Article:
Police commission unnecessary
There may come a day when sheriffs are liked by everybody and make no enemies, but we don’t see it coming very soon.
It’s the kind of job – district attorney would be another one, and most elected positions would fall into the category – that can’t possibly make everybody happy.
That’s why we tend to agree with Sheriff Rod Banister when he says an appointed public safety commission, which would oversee police and fire activities, isn’t a particularly attractive idea for Carson City.
The idea is coming up before the city’s Charter Review Committee, one of several the committee will consider during its biennial review of the city’s overriding authority.
It would be a citizens group that could serve as a sounding board, a committee to review police and fire actions, air complaints and make suggestions about how public safety could be improved.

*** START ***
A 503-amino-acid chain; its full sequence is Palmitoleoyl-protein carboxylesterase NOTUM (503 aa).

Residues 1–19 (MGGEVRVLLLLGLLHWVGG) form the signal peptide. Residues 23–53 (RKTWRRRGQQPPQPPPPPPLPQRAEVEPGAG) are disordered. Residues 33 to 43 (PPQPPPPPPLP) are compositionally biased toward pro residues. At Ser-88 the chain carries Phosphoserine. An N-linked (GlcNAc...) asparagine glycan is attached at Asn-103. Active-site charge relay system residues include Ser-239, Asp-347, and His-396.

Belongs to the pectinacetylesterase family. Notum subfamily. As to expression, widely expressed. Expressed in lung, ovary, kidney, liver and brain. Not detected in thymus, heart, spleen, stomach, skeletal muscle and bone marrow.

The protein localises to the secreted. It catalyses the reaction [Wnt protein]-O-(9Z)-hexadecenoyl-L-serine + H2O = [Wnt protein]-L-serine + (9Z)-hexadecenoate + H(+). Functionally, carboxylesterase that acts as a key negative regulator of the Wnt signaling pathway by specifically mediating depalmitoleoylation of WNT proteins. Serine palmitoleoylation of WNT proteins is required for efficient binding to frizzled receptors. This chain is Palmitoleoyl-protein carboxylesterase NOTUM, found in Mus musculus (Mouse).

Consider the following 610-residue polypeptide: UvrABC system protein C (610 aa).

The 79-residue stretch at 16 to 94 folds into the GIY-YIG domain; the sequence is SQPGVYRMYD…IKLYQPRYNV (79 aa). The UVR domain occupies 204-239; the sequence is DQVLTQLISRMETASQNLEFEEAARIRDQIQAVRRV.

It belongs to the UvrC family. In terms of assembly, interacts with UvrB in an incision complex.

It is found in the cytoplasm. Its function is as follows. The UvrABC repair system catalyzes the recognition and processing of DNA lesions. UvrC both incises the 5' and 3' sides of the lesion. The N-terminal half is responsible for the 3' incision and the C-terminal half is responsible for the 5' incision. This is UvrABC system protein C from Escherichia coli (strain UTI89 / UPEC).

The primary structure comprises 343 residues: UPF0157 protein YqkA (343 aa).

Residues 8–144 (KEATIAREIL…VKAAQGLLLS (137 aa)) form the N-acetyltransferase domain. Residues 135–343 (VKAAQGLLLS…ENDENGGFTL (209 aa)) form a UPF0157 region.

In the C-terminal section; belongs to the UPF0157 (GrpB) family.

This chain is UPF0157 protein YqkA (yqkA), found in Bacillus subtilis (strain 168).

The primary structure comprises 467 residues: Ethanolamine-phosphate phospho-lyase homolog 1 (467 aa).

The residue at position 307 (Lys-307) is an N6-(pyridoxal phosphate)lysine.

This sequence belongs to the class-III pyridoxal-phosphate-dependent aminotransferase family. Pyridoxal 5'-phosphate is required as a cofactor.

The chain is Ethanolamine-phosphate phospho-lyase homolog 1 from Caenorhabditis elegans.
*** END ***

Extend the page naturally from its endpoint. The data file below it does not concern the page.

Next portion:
There’s nothing in particular in the idea that sounds bad – except, when we look at the description above, we are reminded that a group already exists to do all those things. It’s the Board of Supervisors.
Public safety isn’t the board’s primary concern, but Carson City certainly isn’t large enough yet that it needs a separate police and fire commission.
The concern with a citizens commitee, as pointed out by Banister, is that it has the potential to come between voters and their elected representatives.
The sheriff – and the supervisors, for that matter – should be held accountable to the voters.
An appointed board would have no authority to take action, and it does have the potential to be misused by someone with an ax to grind. In the same vein, the sheriff would have no responsibility to answer to the appointed commission.
The charter committee can scratch this one off their list.